Chioma Chidinma George-Anokwuru


This paper examined the effect of trade liberalization on domestic private investment in Nigeria from 1981 to 2020. To achieve this objective, secondary data on domestic private investment, trade openness, exchange rate and interest rate were sourced from the statistical bulletin of Nigeria’s apex bank. The Autoregressive Distributed Lag (ARDL) technique was used as the main analytical tool. The ARDL Bounds test revealed the existence of long-run association among the variables. The results revealed that trade openness and exchange rate have positive and insignificant relationship with domestic private investment both in the long and short runs. At the same time, interest rate has a negative relationship with domestic private investment both in the long and short runs. Therefore, it was concluded that there is no significant relationship between trade openness, exchange rate, interest rate and domestic private investment in Nigeria during the period of study. Based on the findings, the study recommended that government should formulate trade policies that will encourage the growth of domestic private investment in Nigeria. To achieve this, the government should ensure consistency in trade policies and at the same time strengthen the existing policies to build investors’ confidence. Also, the government should make available an investment-friendly environment, as well as monitor real sector operators to ensure that foreign exchange allocations are not diverted. Government should increase capital investment in education, housing, transportation, agriculture, health, power, road construction, and national defense, among others that will help the various sectors of the economy to function very well thereby making the business environment friendly to enhance the growth and development of the country.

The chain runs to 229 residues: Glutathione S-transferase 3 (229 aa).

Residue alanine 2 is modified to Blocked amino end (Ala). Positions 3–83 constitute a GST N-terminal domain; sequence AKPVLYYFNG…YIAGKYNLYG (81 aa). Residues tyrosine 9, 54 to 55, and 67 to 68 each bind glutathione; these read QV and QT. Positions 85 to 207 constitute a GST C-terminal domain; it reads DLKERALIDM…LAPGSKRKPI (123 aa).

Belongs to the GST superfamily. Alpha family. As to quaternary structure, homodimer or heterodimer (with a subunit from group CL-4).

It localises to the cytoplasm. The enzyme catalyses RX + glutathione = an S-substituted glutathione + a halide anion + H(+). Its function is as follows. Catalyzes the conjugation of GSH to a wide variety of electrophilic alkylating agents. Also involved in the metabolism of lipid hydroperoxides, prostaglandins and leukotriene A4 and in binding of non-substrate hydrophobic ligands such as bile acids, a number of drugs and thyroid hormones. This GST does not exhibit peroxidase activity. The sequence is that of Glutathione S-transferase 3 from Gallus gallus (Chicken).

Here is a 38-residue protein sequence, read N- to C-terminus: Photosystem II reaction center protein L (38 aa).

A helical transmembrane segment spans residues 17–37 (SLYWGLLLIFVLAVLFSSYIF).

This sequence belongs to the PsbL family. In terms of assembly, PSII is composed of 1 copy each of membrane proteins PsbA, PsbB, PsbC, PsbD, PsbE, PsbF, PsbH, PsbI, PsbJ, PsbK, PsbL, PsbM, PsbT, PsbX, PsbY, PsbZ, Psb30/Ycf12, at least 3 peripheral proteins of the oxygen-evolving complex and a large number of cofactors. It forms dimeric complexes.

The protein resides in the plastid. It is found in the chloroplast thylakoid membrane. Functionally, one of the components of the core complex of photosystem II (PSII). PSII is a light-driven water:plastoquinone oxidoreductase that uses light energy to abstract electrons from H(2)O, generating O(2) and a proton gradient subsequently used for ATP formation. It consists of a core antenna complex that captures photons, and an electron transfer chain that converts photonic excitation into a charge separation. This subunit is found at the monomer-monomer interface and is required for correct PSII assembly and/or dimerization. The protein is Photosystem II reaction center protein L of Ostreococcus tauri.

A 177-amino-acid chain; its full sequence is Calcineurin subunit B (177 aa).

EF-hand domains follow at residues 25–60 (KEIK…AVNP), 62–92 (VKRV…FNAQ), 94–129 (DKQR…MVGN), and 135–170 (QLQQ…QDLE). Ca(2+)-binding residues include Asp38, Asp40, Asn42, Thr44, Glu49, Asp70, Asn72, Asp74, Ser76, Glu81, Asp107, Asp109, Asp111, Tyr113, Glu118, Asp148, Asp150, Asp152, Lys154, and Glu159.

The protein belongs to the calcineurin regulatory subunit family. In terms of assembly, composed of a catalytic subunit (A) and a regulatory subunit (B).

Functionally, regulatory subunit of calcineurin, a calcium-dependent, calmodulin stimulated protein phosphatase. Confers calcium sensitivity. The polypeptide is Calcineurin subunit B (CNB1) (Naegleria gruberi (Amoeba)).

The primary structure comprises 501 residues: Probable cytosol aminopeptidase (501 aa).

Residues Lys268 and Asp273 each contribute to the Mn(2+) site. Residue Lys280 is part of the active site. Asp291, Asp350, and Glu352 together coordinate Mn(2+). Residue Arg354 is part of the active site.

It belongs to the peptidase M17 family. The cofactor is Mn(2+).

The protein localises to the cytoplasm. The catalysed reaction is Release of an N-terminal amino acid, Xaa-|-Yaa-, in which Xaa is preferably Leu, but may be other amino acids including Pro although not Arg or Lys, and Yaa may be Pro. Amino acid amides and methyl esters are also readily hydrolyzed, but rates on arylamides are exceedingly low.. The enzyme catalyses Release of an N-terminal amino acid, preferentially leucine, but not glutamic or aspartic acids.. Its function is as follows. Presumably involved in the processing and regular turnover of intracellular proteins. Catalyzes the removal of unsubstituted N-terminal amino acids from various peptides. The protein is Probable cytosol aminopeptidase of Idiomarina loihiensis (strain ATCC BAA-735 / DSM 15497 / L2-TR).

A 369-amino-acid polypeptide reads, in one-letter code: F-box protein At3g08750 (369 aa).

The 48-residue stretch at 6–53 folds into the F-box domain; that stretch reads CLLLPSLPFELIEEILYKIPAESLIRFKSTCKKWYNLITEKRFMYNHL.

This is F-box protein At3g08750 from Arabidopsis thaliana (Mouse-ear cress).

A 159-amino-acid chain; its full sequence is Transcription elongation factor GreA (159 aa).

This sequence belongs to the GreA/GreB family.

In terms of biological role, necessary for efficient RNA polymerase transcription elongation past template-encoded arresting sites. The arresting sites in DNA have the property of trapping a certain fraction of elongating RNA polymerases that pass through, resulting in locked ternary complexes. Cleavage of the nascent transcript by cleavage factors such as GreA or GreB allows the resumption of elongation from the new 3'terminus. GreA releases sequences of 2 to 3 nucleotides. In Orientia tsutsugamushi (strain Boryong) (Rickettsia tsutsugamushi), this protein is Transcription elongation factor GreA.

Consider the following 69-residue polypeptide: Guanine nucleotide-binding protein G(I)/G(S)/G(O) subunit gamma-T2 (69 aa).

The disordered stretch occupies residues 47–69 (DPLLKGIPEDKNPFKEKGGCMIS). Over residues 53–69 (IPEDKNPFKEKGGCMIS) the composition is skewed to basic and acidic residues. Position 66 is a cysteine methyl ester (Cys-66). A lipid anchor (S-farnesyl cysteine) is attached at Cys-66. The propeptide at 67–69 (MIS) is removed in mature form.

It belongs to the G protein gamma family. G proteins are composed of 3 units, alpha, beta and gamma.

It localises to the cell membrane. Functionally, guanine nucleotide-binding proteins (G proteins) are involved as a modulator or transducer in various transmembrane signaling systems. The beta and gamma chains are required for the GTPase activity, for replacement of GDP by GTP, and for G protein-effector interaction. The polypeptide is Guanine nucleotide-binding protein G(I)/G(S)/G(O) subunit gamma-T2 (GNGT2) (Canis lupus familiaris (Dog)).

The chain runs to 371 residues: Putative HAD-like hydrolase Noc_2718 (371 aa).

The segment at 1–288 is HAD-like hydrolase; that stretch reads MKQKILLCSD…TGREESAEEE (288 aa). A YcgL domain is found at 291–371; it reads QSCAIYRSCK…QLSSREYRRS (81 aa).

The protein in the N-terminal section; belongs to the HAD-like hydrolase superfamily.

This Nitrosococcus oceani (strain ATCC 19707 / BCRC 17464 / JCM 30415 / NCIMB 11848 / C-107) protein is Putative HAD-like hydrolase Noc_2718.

JEL: D01; E20; G10


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trade openness, domestic private investment, ARDL, exchange rate and Nigeria

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